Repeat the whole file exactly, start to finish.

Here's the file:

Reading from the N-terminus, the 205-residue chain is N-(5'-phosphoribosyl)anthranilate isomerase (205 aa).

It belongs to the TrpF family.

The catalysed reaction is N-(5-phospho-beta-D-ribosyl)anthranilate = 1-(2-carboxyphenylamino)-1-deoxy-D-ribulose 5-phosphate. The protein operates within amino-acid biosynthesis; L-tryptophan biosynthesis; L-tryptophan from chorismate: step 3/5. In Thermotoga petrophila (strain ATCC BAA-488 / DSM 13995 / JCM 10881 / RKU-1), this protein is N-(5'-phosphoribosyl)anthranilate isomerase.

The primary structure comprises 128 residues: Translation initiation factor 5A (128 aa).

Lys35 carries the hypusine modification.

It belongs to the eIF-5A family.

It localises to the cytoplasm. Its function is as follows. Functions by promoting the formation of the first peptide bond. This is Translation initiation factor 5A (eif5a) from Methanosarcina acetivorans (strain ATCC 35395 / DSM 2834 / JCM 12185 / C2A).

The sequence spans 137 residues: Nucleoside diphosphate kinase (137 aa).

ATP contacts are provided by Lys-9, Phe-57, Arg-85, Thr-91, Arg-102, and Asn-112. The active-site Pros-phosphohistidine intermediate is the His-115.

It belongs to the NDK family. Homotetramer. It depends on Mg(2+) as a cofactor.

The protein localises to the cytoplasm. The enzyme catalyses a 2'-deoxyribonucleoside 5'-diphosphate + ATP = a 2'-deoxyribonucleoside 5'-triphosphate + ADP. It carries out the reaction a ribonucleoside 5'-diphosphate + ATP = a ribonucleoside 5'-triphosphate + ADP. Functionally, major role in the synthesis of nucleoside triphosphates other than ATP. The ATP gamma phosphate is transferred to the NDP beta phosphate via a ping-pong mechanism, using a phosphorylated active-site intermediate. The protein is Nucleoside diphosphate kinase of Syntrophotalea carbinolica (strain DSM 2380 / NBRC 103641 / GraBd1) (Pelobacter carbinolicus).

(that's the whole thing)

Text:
Reading from the N-terminus, the 205-residue chain is N-(5'-phosphoribosyl)anthranilate isomerase (205 aa).

It belongs to the TrpF family.

The catalysed reaction is N-(5-phospho-beta-D-ribosyl)anthranilate = 1-(2-carboxyphenylamino)-1-deoxy-D-ribulose 5-phosphate. The protein operates within amino-acid biosynthesis; L-tryptophan biosynthesis; L-tryptophan from chorismate: step 3/5. In Thermotoga petrophila (strain ATCC BAA-488 / DSM 13995 / JCM 10881 / RKU-1), this protein is N-(5'-phosphoribosyl)anthranilate isomerase.

The primary structure comprises 128 residues: Translation initiation factor 5A (128 aa).

Lys35 carries the hypusine modification.

It belongs to the eIF-5A family.

It localises to the cytoplasm. Its function is as follows. Functions by promoting the formation of the first peptide bond. This is Translation initiation factor 5A (eif5a) from Methanosarcina acetivorans (strain ATCC 35395 / DSM 2834 / JCM 12185 / C2A).

The sequence spans 137 residues: Nucleoside diphosphate kinase (137 aa).

ATP contacts are provided by Lys-9, Phe-57, Arg-85, Thr-91, Arg-102, and Asn-112. The active-site Pros-phosphohistidine intermediate is the His-115.

It belongs to the NDK family. Homotetramer. It depends on Mg(2+) as a cofactor.

The protein localises to the cytoplasm. The enzyme catalyses a 2'-deoxyribonucleoside 5'-diphosphate + ATP = a 2'-deoxyribonucleoside 5'-triphosphate + ADP. It carries out the reaction a ribonucleoside 5'-diphosphate + ATP = a ribonucleoside 5'-triphosphate + ADP. Functionally, major role in the synthesis of nucleoside triphosphates other than ATP. The ATP gamma phosphate is transferred to the NDP beta phosphate via a ping-pong mechanism, using a phosphorylated active-site intermediate. The protein is Nucleoside diphosphate kinase of Syntrophotalea carbinolica (strain DSM 2380 / NBRC 103641 / GraBd1) (Pelobacter carbinolicus).